Session Type: Poster Session A
Session Time: 8:30AM-10:30AM
Background/Purpose: Fatigue is a complex symptom affecting physiological, psychological, and social factors and is commonly seen in psoriatic arthritis (PsA). Fatigue has been shown to be associated with both short-term and long-term work absences. The objective of this study was to evaluate the impact of fatigue on short-term disability among patients with PsA in the United States.
Methods: Adults eligible for short-term disability benefits between 2009 and 2019 were screened in the IBM® MarketScan® Commercial and Health and Productivity Management Databases. Patients with ≥ 2 diagnoses for PsA ≥ 30 days apart were included. Patients with fatigue (i.e., cases) had ≥ 1 fatigue diagnosis after their initial PsA diagnosis, and the first fatigue diagnosis was defined as the index date. Controls were PsA patients who had no fatigue diagnoses during the study period; their index date was defined using the cases’ median time from initial PsA to the first fatigue diagnosis. Patients had continuous enrollment from ≥ 6 months before their initial PsA diagnosis (baseline period) to ≥ 12 months after the index date (follow-up period) and had to be eligible for short-term disability benefits during the entire follow-up period. Patients with rheumatoid arthritis, ankylosing spondylitis, Crohn’s disease, or ulcerative colitis during the study period were excluded from the analyses. Controls were matched 1:1 to cases based on propensity scores that balanced age, gender, year of initial PsA diagnosis, PsA treatment, related conditions, the Charlson Comorbidity Index, variables associated with PsA disease severity, vitamin D deficiency, and common infections (Table 1). Change in short-term disability and associated costs (in 2019 USD) were calculated from baseline through follow-up.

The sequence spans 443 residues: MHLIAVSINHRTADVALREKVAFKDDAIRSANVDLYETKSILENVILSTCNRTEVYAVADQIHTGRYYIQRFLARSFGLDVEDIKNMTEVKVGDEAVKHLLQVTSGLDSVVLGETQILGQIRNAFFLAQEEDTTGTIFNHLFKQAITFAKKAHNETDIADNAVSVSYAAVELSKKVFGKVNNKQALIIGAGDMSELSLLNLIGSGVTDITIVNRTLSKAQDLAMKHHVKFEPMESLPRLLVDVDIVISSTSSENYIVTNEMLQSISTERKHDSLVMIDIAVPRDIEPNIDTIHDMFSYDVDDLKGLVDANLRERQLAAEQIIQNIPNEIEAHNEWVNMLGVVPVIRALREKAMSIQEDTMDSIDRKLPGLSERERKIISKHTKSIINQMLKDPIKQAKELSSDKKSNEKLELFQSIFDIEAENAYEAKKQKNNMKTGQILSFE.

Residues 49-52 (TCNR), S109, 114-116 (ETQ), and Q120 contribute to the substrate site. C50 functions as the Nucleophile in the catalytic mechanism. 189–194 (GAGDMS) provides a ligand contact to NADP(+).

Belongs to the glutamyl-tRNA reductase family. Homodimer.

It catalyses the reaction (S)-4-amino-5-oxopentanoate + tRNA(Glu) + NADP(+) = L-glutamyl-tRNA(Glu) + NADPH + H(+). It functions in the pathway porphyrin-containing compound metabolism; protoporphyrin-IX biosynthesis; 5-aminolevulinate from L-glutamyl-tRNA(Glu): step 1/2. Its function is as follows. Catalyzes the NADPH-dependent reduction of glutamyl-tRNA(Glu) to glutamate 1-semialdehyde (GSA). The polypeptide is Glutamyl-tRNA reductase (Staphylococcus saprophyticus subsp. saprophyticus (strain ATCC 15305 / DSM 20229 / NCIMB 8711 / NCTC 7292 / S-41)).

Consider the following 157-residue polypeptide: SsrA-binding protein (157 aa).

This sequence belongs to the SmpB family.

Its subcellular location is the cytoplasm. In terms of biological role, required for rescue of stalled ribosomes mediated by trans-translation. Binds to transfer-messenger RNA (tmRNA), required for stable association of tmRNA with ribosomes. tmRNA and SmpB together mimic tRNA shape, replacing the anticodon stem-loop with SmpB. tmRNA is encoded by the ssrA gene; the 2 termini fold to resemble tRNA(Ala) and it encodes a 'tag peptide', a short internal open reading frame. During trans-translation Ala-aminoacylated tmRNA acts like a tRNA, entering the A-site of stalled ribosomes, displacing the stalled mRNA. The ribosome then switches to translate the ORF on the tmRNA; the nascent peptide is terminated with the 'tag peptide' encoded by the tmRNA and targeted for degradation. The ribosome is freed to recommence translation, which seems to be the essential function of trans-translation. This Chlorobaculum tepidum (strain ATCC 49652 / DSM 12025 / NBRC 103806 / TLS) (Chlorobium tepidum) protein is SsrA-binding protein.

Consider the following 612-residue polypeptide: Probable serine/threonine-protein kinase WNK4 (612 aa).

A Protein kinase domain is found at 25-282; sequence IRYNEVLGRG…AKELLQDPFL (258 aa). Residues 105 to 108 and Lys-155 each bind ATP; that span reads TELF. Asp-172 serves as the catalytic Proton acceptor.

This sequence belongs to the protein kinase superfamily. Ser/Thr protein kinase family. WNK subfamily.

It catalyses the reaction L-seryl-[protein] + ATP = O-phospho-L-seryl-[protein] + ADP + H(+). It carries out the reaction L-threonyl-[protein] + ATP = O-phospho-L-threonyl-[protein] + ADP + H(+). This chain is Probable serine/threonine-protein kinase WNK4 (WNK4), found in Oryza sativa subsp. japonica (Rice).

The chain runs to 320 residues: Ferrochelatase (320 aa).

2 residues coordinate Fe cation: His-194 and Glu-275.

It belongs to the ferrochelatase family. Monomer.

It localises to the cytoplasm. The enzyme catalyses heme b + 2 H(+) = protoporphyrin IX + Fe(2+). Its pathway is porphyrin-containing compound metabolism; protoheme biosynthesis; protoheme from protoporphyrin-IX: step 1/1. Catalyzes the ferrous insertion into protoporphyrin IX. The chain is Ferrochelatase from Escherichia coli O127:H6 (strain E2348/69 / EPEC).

Results: 1,244 patients with fatigue were matched to the control group (Table 1). The average age at baseline was 46.3 years and 43.0% were female. Patients with PsA and fatigue missed an average of 6.9 days due to short-term disability, whereas controls missed an average of 3.4 days (p=0.0013, Table 2). Average costs associated with short-term disability were $438 and $897 for controls and PsA patients with fatigue, respectively (p=0.0011). During follow-up, 6.6% of patients in the control group had at least one short-term disability leave compared to 10.2% of patients with fatigue (p=0.0014).
Conclusion: Higher rates of annual short-term disability were observed among patients with PsA and fatigue than without fatigue. These results highlight the substantial indirect costs and economic burden of fatigue in patients with PsA.
To cite this abstract in AMA style:Husni E, Peterson S, Dennis N, Yang F, Lin I, Wang Y, Chakravarty S, Fischer C, Shawi M, Quenéchdu A, Merola J. Work Disability Associated with Fatigue in Patients with Psoriatic Arthritis – a Retrospective Study Using Claims Data, 2009-2019 [abstract]. Arthritis Rheumatol. 2021; 73 (suppl 9). https://acrabstracts.org/abstract/work-disability-associated-with-fatigue-in-patients-with-psoriatic-arthritis-a-retrospective-study-using-claims-data-2009-2019/. Accessed February 4, 2023.
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ACR Meeting Abstracts - https://acrabstracts.org/abstract/work-disability-associated-with-fatigue-in-patients-with-psoriatic-arthritis-a-retrospective-study-using-claims-data-2009-2019/